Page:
“Is your work in the fiefs done?” Caitlin asked when Red failed to find even pleasant nothings to say.

  “Unless the Dragons say otherwise, it is. Unfortunately, the Dragons have decided that the work I’ve done is to remain entirely off the record, and out of any reports.”

  “Meaning you won’t be filing one.”

  “Correct,” Red replied, dropping his bag and folding his arms across his chest. “But I still expect to get paid.”

  Kaylin’s brows rose a fraction. “Does that work?” she asked him.

  “It had better.” To Caitlin, he said, “Do you want me to deliver that happy bit of news to Sergeant Kassan, or can I pull a runner and leave it in your hands?”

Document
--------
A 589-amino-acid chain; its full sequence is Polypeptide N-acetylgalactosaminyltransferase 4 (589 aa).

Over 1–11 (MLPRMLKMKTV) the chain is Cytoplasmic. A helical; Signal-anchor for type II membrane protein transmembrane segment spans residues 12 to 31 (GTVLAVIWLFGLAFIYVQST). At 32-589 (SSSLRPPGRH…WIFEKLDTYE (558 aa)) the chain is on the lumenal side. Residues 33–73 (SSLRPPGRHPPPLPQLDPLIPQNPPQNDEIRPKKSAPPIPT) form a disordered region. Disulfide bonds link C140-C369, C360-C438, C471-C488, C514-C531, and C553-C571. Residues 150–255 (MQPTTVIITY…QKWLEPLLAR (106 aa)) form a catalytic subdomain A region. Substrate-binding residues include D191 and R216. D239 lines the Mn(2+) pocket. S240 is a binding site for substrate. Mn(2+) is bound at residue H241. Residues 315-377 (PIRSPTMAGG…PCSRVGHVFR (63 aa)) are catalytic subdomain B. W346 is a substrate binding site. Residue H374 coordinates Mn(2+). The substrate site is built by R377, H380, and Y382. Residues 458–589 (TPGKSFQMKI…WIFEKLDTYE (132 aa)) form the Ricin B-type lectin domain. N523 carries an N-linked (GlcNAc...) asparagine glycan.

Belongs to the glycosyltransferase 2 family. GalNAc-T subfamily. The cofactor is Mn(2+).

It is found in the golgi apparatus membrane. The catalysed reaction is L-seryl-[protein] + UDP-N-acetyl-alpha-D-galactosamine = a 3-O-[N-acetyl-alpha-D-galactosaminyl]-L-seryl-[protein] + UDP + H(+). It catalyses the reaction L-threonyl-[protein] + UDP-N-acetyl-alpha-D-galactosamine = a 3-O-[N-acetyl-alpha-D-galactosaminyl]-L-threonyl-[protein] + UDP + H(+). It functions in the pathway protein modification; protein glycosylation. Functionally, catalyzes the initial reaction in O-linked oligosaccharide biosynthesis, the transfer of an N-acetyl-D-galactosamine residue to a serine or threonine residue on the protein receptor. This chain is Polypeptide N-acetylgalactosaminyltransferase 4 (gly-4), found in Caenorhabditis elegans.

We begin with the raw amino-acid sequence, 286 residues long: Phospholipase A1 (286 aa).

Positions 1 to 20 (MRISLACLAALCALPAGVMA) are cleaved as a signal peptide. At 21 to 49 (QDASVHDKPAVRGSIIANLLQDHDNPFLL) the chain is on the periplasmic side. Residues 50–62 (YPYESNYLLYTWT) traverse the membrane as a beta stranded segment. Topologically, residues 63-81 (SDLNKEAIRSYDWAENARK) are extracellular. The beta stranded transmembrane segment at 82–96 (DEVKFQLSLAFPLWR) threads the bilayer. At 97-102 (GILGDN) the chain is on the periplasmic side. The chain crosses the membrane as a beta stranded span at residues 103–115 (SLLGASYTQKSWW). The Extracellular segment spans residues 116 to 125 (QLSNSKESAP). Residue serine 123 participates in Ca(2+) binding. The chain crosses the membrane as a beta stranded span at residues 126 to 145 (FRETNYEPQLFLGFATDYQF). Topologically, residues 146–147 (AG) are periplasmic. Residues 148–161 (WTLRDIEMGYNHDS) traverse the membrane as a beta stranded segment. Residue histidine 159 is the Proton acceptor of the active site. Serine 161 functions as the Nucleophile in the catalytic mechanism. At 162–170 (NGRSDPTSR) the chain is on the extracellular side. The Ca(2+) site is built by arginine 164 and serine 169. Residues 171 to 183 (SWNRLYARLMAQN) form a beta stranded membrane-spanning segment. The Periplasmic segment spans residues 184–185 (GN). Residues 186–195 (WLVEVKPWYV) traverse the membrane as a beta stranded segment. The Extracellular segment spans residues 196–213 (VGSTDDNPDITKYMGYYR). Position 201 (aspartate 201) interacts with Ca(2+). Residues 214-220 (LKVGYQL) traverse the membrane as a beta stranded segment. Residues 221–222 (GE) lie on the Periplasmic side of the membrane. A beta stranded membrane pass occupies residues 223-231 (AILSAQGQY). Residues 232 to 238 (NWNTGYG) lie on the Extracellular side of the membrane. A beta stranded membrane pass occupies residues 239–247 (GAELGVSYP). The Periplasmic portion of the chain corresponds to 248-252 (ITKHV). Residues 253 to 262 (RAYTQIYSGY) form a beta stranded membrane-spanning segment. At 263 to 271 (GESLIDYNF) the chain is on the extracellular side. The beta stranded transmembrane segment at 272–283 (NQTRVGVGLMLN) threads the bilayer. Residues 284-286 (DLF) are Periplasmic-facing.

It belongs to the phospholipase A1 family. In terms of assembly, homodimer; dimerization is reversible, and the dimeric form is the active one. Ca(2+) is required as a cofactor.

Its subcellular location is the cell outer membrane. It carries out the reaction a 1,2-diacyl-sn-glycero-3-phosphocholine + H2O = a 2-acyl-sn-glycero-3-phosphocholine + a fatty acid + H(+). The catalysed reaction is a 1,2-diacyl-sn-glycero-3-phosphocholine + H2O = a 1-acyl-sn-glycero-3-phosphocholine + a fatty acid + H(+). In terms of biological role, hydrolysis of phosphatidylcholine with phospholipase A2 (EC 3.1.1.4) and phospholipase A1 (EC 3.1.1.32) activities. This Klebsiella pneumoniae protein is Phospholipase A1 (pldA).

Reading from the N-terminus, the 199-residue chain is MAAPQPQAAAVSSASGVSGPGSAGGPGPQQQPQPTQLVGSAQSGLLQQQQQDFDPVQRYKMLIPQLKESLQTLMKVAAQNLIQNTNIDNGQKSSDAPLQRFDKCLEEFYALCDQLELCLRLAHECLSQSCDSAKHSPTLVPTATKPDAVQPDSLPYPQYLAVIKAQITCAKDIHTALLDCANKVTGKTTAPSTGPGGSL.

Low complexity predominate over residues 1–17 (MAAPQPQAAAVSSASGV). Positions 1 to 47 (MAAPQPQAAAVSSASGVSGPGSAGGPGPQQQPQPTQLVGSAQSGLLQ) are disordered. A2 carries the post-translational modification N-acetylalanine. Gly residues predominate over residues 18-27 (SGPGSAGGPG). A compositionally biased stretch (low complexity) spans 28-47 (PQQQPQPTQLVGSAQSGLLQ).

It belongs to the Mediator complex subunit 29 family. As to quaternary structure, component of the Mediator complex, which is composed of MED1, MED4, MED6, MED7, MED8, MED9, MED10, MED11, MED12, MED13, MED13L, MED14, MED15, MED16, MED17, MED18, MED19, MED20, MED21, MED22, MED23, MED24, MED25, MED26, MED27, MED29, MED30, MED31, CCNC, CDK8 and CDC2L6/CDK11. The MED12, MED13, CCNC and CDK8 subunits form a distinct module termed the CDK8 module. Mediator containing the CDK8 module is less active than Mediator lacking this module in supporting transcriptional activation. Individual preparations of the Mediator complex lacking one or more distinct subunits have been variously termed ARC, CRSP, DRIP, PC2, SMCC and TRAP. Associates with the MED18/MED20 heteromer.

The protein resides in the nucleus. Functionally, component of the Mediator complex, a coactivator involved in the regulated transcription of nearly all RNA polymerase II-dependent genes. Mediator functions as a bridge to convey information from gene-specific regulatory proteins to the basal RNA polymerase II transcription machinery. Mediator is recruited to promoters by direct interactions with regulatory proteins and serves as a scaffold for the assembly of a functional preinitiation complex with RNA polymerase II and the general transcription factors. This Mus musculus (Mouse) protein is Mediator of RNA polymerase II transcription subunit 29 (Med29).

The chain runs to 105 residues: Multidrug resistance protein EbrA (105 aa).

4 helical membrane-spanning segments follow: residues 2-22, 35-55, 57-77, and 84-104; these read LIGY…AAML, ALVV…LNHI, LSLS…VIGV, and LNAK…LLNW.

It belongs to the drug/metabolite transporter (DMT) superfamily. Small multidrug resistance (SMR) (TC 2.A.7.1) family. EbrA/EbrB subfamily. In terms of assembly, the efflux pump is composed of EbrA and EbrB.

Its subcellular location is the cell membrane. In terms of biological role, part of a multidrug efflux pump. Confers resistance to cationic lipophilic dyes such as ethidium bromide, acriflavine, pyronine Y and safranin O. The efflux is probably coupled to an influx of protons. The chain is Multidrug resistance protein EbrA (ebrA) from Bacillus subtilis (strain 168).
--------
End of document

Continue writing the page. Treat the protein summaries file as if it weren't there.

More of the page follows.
“Leave it in my hands, dear. You look like you’re in definite need of lunch.”

  “Lunch won’t be necessary,” said the coroner, who was famed throughout all three branches of the Halls of Law for his iron stomach. “I think I’ll have an appetite somewhere around dinner. Were there any emergencies?”

  “Not more than the usual.”

  “Good. I’ll be in my office if Marcus wants to frustrate himself in person.”

  Marcus was not in a good mood. The Sergeant—and any casually working Barrani—had of course heard every word that Red had spoken to Caitlin. His eyes had shaded from gold to bronze by the time Kaylin and Severn had pushed off from Caitlin’s desk and approached his.

  “Why,” he growled, “are you here?”

  “We escorted Red out of the fiefs, sir.”

  “And now he’s back. Is Sanabalis finished with you?”